RG: What brought you to live in New York?
BS: I came through my husband Robert Longo, in 1992. So I came voluntarily, whereas Arendt was an exile. It’s funny because there are observations she made about New York in the 1940s that are still valid today. She said Americans have no musse, which means leisure or spare time. Americans can’t sit still. She meant New Yorkers, of course. People here go to a restaurant. Finish the meal. The waiter brings the bill and you leave. In Germany, you finish eating and then you drink another glass of wine, then you talk. She was missing this and I miss it too.
RG: Do you think it’s possible today for a public intellectual to have the same impact as Arendt did in her time?
BS: Today, the work has to be provocative. It has to deal with sex. That’s when people wake up—when it hits a shame nerve. There’s also this constant drumming up of emotions and it must be deadening. You see it with the Boston bombing TV coverage. How do you feel? What did you feel when you saw the blood? Please, please give me emotion. What can still hit you if you’re so overloaded? I’m always shocked, on MSNBC or Fox, when these pundits talk over each other. They are just thinking of their own thoughts and who gets the most camera time. It’s disgusting. They are like five-year olds. For Arendt, listening was important. She was able to say: “Let’s talk. Let’s disagree. And then let’s go out for dinner.”
The French Capital is the Stage as Bloggeuse Jeanne Damas Tours the History of the Heritage Label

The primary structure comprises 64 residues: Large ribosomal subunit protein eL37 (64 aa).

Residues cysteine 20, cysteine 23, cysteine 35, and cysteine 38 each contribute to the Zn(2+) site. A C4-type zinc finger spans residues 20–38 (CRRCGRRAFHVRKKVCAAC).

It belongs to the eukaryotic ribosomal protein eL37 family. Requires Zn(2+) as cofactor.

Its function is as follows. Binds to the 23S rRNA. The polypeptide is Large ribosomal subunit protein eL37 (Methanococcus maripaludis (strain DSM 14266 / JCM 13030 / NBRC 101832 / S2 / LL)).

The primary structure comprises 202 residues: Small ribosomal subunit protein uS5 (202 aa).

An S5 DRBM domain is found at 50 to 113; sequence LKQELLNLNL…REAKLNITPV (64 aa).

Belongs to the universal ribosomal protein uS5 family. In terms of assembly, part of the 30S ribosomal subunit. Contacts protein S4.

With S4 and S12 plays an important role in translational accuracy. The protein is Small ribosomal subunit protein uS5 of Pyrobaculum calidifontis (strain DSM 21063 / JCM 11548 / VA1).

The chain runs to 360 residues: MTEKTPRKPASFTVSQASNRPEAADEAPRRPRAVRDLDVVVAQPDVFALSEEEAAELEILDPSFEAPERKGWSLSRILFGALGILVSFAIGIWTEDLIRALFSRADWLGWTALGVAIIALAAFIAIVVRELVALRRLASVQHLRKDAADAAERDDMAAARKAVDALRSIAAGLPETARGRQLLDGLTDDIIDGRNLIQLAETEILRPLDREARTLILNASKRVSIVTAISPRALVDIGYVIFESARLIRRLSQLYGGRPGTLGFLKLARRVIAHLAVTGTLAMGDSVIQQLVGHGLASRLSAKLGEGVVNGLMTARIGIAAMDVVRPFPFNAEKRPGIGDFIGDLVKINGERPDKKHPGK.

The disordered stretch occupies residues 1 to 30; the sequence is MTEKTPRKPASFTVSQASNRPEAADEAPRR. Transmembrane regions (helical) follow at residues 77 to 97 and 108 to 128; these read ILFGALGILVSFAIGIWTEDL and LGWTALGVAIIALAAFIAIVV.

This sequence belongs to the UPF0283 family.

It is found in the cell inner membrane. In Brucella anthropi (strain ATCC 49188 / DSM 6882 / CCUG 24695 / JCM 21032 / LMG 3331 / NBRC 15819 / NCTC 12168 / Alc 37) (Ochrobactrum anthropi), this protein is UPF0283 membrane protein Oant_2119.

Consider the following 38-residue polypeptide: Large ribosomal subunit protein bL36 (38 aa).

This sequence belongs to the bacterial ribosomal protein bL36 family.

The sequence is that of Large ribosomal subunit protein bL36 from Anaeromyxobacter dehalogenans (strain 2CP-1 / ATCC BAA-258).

Delicate animated sketches channel Paris’ Belle Époque and light up the night sky in this new film from director Mary Clerté, dedicated to the legacy of French trunk-makers and leather goods specialist Moynat. The updated art deco imagery is inspired by the original drawings of the atelier’s one-time art director Henri Rapin, whose iconic red leather and brass-studded luggage put the brand on the map in the early part of the 20th century. The brand has been breaking ground since its inception in 1849, when founder Pauline Moynat—the only female trunk-maker in Paris—joined forces with the skilled craftsmen of the Coulembier family. Creating state-of-the-art designs using waterproofed canvas treated with tropical Gutta Percha sap, the entrepreneuse went on to win awards for her innovative 1873 British Trunk, and acclaim as the inventor of the women’s handbag in 1880, created for the famed turn-of the century actress Gabrielle Rejane. Fast forwarding to contemporary France, filmmaker Clerté casts Paris-based model, muse and fashion blogger Jeanne Damas as the modern answer to the classic Moynat woman as she explores the arts and theatre landmarks in the City of Lights, researching the role of loyal brand devotee Réjane. “The story of the brand is really modern: Pauline Moynat was a business woman who came to Paris and established herself,” muses the director, whose past work includes videos for the band Pony Pony Run Run and labels Hermès and Chloë. Set to the Montreal duo Valleys’ single “Hounds,” from their forthcoming album Are You Going To Stand There And Talk Weird All Night?, Clerté’s latest short creates an intrepid character that is as timeless as she is uniquely Parisian. “I wanted to find a way to make her alive.”